Intro into interfacing with Dynalite systems

Many buildings around the world use Philips Dynalite systems to control their lighting and other building operations. In this post we’ll look at connecting to a Dynalite network.

Dynalite wall panel

The Dynalite network uses RS-485 to communicate with each device. Each device is linked to the next in a daisy-chain style.

Small Dynalite network

Since the network is standard RS-485, we can use any RS-485 adapter for our computer. I chose the FTDI USB to RS485 converter and built it into a small project box with a USB-B connector and an RJ-45.

RS-485 Box
Inside the RS-485 Box

To connect to the Dynalite network we need to wire our RS-485 connector into the bus. Many of the Dynalite dimmers contain RJ-12 programming ports and there is usually a dedicated RJ-12 programming port on the network; else you can wire directly into the terminals. You only need to connect the Data+, Data- and Ground (if available). To simplify this, I made an RJ-12 to RJ-45 connector correctly wired for my RS-485 adapter.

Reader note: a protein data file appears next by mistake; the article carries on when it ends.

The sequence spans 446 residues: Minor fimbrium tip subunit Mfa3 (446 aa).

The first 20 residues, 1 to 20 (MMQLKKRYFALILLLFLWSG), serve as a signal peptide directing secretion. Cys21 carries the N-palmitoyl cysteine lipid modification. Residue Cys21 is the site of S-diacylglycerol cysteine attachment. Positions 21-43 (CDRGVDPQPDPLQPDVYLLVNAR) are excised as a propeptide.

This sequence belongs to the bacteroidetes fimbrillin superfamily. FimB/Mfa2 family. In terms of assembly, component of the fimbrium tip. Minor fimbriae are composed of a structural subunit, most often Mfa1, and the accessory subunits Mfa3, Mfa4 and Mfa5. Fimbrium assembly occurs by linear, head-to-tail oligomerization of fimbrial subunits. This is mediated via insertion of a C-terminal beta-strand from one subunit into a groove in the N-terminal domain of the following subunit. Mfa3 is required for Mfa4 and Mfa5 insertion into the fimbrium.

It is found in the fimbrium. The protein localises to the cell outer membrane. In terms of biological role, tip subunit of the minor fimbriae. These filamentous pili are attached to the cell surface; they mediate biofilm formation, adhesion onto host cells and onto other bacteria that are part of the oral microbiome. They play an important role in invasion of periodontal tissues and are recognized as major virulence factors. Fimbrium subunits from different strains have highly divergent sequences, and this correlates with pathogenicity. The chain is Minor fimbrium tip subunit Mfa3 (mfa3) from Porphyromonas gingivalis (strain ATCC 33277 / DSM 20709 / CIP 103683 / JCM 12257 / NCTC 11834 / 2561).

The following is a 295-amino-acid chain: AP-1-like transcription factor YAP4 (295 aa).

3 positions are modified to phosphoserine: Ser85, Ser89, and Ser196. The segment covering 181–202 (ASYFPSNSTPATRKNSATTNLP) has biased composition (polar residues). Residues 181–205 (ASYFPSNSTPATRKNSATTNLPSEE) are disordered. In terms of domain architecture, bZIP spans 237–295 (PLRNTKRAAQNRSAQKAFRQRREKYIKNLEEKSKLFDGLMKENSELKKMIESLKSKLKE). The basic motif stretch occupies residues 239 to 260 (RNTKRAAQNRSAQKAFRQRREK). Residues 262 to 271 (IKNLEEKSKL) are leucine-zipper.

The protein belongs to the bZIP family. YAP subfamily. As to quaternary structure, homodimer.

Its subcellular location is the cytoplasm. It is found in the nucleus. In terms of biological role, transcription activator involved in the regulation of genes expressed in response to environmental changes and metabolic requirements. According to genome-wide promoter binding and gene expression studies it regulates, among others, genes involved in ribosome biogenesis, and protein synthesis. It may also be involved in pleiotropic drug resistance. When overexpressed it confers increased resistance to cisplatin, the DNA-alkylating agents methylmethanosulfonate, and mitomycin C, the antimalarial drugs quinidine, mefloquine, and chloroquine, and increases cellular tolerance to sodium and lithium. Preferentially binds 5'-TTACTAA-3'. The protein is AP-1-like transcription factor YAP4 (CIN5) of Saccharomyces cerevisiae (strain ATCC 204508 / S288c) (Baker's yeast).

Dynalite Connections

Now that we’re wired in we can start to view the communications on the network. The settings for the serial connection are:

  • 9600 Baud
  • 8 bit data
  • 1 start bit
  • 1 stop bit
  • no parity

You’ll also need to view the output as HEX.

Once you’re connected, start pressing buttons on wall panels and you should see output on screen. To understand the values you get you’ll need to reference the DyNet Opcodes (PDF mirror). You can then use the information you receive from the network to understand how it is setup, and can start building your own packets.

More posts on Dynalite

NOTE: For educational purposes only. I take no responsibility if you damage your equipment.